Most households will start a school day with a rushed breakfast, stressful bag-packing and mind-numbing struggle to get everyone out the door in time for various school, nursery and work commitments. Even for families that have practised the art of the morning routine for years and years, unexpected events such as a cereal spillage or the loss of just one school shoe can turn the whole thing upside down. Here at St Peter’s, we understand how difficult and unpredictable mornings can be, so we’ve come up with some of the best ways you can better keep control of the situation, keeping those morning tantrums and rushed coffees to a minimum, for the best possible start to the day.
Preparation is Key
This might go without saying but getting as much done the night before as possible will prevent the last-minute dash of herding everyone out the door on time. For example, packing PE kits, ironing shirts, preparing packed lunches and laying out clothes will all contribute towards a smooth, hassle-free week day morning to set you up for the day ahead. This will also make it less likely for things to be forgotten, as the night before you have more of a clear mind and will be able to take the necessary steps to ensure everything is accounted for.
Give Yourself Time
While lying in bed until the last possible moment is something we’re all guilty of, it probably isn’t the best technique for perfecting your morning routine. In fact, choosing to rush from the moment you sit up is telling of how the rest of your morning, and even day, might unfold. Instead, set your alarm slightly earlier, perhaps even enough time to enjoy a cup of tea in bed and catch up with the morning news headlines and think about the day ahead and what you would like to achieve. You can also wake other sleepy heads up slightly earlier so they too can avoid the pandemonium in the morning rush, arriving to our private school in Devon cool, calm, collected and ready for the day of learning ahead. You may find that setting earlier bed times, for both children and you, will increase the chances of this happening and will prevent you from feeling the consequences of an earlier start.
Cut the Screens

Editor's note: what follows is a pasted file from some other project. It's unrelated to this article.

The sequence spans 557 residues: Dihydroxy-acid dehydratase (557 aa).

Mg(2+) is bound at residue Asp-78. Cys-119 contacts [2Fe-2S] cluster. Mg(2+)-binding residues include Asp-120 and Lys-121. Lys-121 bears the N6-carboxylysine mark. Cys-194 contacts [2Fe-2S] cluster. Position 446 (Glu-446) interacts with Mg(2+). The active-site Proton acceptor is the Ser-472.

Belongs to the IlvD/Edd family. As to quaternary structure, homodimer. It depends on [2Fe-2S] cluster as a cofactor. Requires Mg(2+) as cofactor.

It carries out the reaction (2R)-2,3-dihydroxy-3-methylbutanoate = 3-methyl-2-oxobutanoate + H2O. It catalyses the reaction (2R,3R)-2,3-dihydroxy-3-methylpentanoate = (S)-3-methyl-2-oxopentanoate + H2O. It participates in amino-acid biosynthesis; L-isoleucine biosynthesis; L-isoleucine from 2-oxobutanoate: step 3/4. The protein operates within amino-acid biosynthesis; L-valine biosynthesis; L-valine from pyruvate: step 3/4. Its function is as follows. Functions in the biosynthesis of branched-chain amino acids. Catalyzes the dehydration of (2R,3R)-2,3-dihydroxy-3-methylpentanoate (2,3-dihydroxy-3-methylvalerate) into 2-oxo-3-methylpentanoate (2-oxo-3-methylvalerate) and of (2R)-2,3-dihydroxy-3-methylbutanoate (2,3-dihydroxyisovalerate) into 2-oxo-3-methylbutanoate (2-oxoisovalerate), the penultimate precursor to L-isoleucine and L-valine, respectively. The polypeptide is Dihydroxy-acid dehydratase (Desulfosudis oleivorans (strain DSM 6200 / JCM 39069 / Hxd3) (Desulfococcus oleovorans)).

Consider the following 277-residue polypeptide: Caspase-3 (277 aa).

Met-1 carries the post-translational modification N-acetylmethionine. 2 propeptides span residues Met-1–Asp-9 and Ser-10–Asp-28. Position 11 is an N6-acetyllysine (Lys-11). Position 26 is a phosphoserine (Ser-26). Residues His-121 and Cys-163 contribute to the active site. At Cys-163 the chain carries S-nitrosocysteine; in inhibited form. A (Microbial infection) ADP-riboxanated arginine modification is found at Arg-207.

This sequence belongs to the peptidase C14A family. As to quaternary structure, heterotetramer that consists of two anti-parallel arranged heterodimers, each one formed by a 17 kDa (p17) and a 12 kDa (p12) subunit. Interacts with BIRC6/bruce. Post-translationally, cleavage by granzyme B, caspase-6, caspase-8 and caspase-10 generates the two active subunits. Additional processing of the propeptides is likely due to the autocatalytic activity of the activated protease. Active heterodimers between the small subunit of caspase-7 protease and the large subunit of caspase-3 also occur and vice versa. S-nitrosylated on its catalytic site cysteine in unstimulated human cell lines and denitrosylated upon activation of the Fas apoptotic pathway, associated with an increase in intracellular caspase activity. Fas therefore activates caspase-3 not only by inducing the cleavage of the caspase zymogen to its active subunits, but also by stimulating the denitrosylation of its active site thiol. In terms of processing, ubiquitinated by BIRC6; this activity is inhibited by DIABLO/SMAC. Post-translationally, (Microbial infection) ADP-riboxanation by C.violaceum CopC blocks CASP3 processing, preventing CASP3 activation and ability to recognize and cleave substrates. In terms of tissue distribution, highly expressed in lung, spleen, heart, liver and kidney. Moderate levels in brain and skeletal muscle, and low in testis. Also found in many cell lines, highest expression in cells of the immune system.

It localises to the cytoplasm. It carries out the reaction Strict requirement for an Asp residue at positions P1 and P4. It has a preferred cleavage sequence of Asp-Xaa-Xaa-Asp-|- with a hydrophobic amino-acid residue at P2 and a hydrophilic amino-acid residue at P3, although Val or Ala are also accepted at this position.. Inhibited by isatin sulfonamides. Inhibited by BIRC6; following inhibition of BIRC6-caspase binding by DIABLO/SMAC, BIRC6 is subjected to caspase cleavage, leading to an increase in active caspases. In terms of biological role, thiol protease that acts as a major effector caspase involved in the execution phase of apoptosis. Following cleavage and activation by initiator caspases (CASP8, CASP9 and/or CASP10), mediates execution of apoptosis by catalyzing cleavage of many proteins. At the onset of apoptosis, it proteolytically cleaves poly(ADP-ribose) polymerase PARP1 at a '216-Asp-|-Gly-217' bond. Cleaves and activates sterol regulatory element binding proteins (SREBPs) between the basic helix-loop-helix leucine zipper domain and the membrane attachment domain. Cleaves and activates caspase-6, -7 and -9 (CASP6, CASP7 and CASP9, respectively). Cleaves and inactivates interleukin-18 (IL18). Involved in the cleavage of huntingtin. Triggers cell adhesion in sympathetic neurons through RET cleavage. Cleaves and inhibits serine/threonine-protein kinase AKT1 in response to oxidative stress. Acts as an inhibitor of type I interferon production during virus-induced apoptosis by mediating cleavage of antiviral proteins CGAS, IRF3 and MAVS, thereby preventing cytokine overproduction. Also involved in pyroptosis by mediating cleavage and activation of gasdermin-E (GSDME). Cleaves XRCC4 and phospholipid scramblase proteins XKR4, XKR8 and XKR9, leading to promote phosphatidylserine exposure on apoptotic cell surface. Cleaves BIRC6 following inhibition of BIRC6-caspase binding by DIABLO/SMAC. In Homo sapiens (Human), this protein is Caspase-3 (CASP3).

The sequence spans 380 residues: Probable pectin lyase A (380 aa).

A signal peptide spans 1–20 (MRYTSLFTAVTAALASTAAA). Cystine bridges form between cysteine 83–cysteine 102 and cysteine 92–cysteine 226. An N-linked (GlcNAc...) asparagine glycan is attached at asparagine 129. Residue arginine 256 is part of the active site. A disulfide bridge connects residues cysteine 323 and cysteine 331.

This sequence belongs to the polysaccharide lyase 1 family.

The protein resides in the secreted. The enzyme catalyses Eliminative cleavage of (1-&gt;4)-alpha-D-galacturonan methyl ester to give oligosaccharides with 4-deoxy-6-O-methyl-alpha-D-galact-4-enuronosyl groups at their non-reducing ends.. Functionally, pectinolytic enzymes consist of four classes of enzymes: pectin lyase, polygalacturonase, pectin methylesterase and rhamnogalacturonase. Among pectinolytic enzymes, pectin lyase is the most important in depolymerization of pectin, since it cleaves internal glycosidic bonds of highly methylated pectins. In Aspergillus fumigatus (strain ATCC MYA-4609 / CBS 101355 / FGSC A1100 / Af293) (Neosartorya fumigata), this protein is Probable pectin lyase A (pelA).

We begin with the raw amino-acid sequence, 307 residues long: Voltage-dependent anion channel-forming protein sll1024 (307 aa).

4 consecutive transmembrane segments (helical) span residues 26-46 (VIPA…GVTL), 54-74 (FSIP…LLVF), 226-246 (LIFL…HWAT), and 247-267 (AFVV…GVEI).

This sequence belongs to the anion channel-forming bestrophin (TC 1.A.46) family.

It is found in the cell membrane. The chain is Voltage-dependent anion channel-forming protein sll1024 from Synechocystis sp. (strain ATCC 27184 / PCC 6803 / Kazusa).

The increase of social media usage is guilty of many things in society today, one of those being procrastination. Scroll-happy fingers and thumbs can easily become side-tracked as they browse through the holiday pictures of an old co-worker instead of doing the daily tasks that need to be completed before you can leave the house. The best way to avoid this is by cutting out screen times altogether, so whether your pre-teen is ‘Snapchatting’, or your toddler is glued to the latest iPad game, putting a stop to it all will limit distractions allowing the entire household to focus on the task in hand. It might be easy to implement this rule to children, but ensure you practise what you preach and lead by example, limiting mobile phone or laptop use to essential work and business-related tasks only. Anything that can wait until they are dropped to the school gates should do so.
You might be familiar with the idea that ‘breakfast is the most important meal of the day’, but we truly believe that the effects of a hearty, healthy start to the day cannot be emphasised enough. Whether breakfast for you means a slice of toast as you’re running out the door or a complete Spanish omelette with all the dressings, ensuring you have something to keep you going during what is usually the most productive part of the day is essential. Children, in particular, need as much energy as possible for them to make the most out of their education and rest-assured that any excess will be used during play times and lunch breaks.
Pat Yourselves on the Back
For every morning that you make it to school or work on time, remember to congratulate a job well done and praise your child for helping you with the dishes or packing their own bag whenever relevant. You can read more about How to Effectively Praise Children, as they are much more likely to continue to make a good start in the morning if it is recognised. Parents can also offer incentive rewards such as weekend activities or treats at the end of a week of on-time mornings. Establishing a healthy relationship with the morning routine for children will help them in later life as they can repeat the same values and ideals when they are only relying on themselves to get up and get sorted.
That concludes our guide to perfecting the morning routine. We hope it has provided some inspiration for how things can run a little more smoothly and that those mad dashes out the door with just seconds to spare become few and far between. That said, the unpredictable nature of children means that sometimes late starts are inevitable, but as long as steps are taken to keep this to an absolute minimum then don’t stress about the unavoidable. We hope those mornings become a little more manageable and you soon perfect a routine that works for you and your family.